These Wicked, Cyclical Solar Storms Would Wreck Modern Earth

A giant blast of solar radiation that would bring the modern world to its knees once hit Earth — and another could strike relatively soon.

Okay, relatively soon in the grand scheme of things. The jolt in question occurred about 14,300 years ago, according to a Royal Society study published Monday.

However, results of radiocarbon testing show similar events happen roughly once every 1,000 years.

“It’s clear that if one of these events [occurred] today…this would be quite destructive on our energy network and also internet network,” Edouard Bard, lead author of the study, told the Washington Post. “All communications and [travel] would be totally disrupted.”

An extreme solar storm

During a solar storm, the sun’s magnetic field weakens enough to send massive solar flares and coronal mass ejections (CMEs) hurtling through space. A curtain of charged particles radiates out and anything in its path gets slammed with a full dose.

There are no recorded witnesses of a storm as strong as the one the researchers detected. The strongest similar event ever recorded was the 1859 Carrington Event. It was heavy enough to electrocute telegraph operators across the United States, knocking out systems as it traveled.

The Carrington Event was weaker than the 14,300-year-old storm by an order of magnitude, the Post reported.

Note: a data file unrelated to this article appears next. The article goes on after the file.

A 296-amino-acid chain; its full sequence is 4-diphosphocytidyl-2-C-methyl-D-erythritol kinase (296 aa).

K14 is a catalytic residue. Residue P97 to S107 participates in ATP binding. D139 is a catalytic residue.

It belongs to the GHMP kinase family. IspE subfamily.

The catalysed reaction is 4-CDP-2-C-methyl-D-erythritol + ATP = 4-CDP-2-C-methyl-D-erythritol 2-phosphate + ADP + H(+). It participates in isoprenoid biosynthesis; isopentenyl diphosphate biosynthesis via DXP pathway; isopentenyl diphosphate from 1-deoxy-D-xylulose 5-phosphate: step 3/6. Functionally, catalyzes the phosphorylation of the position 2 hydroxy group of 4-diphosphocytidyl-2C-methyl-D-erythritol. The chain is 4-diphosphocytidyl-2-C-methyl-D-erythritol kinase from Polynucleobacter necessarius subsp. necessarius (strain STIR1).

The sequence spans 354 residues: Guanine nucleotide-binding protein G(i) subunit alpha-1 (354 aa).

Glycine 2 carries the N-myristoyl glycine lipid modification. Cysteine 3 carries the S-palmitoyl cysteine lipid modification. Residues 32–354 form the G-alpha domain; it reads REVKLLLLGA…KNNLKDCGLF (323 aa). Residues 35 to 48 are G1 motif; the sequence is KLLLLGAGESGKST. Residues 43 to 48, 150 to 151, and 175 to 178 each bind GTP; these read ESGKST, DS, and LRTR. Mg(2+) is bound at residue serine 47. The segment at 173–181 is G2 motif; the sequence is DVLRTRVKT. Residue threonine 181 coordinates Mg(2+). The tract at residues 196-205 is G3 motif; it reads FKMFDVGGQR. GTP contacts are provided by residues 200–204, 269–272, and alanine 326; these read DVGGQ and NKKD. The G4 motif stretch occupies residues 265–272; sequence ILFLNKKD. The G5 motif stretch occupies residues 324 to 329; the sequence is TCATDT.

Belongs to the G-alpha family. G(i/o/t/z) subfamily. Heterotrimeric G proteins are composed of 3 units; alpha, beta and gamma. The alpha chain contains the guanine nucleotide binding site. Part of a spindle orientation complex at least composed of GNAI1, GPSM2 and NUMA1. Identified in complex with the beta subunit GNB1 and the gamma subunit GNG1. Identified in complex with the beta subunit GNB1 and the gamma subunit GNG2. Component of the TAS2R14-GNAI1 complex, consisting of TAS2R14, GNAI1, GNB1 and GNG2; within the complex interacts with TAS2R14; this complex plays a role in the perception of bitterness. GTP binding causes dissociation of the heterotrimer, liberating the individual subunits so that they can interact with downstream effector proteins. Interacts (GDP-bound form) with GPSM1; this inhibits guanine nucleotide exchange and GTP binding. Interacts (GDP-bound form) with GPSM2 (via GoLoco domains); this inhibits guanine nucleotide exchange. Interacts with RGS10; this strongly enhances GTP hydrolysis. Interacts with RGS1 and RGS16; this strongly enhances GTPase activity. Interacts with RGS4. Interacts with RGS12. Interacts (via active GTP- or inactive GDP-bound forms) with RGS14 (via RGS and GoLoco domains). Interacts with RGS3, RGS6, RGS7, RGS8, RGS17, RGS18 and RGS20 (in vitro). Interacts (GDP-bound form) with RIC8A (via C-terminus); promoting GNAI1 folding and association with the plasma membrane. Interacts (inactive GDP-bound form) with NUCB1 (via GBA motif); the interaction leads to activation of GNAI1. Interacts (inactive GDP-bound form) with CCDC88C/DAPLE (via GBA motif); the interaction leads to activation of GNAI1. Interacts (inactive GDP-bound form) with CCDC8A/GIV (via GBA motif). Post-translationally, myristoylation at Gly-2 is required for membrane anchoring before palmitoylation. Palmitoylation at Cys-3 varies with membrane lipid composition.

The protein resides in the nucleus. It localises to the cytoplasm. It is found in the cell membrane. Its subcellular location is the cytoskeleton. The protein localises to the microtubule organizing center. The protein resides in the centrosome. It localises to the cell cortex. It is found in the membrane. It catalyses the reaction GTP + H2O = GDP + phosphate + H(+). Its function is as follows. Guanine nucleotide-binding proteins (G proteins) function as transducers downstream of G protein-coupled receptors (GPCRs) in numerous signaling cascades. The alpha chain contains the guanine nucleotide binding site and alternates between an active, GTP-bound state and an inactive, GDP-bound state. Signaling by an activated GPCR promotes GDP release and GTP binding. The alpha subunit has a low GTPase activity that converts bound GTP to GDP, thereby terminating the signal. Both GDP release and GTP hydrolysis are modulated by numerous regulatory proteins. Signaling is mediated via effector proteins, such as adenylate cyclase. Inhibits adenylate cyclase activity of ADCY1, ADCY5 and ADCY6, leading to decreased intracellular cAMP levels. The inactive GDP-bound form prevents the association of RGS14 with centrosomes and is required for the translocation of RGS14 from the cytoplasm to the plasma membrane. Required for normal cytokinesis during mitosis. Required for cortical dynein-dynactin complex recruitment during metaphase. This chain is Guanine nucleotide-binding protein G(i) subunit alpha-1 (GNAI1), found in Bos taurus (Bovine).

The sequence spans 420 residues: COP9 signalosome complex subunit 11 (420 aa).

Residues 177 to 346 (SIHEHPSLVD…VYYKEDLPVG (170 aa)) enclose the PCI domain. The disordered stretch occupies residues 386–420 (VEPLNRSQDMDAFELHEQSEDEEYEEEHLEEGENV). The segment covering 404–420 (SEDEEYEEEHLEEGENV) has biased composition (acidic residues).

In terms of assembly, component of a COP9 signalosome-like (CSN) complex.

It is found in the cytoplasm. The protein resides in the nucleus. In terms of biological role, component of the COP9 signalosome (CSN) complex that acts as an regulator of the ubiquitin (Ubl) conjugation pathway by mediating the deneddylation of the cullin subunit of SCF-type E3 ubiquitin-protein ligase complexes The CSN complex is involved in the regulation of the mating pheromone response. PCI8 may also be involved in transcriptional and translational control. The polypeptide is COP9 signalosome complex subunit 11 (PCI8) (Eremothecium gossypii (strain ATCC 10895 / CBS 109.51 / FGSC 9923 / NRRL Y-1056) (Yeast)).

Tracing its existence required a herculean feat of interdisciplinary science. The only way to track the sun’s behavior before its recorded history is to measure radiocarbon trapped in ancient material. In this case, the samples existed in fossilized trees under French river beds and from ice cores in Greenland.


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This methodology owes to Japanese physicist Fusa Miyake, who developed it in 2012. As a result, the superstorms it indicates are called Miyake Events.

The damage a similar storm would wreak on today’s world remains unquantified. But Benjamin Pope, an astronomer at Australia’s University of Queensland not involved in the study, argued that its results beg further inquiry.

“Even if these Miyake Events occur once a thousand years…I think [it] is pretty serious and definitely merits investment in understanding these events and how to predict and mitigate their effects, if any,” Pope told the Post.

Sam Anderson

Sam Anderson takes any writing assignments he can talk his way into while intermittently traveling the American West and Mexico in search of margaritas — er, adventure. He parlayed a decade of roving trade work into a life of fair-weather rock climbing and truck dwelling before (to his parents’ evident relief) finding a way to put his BA in English to use. Sam loves animals, sleeping outdoors, campfire refreshments and a good story.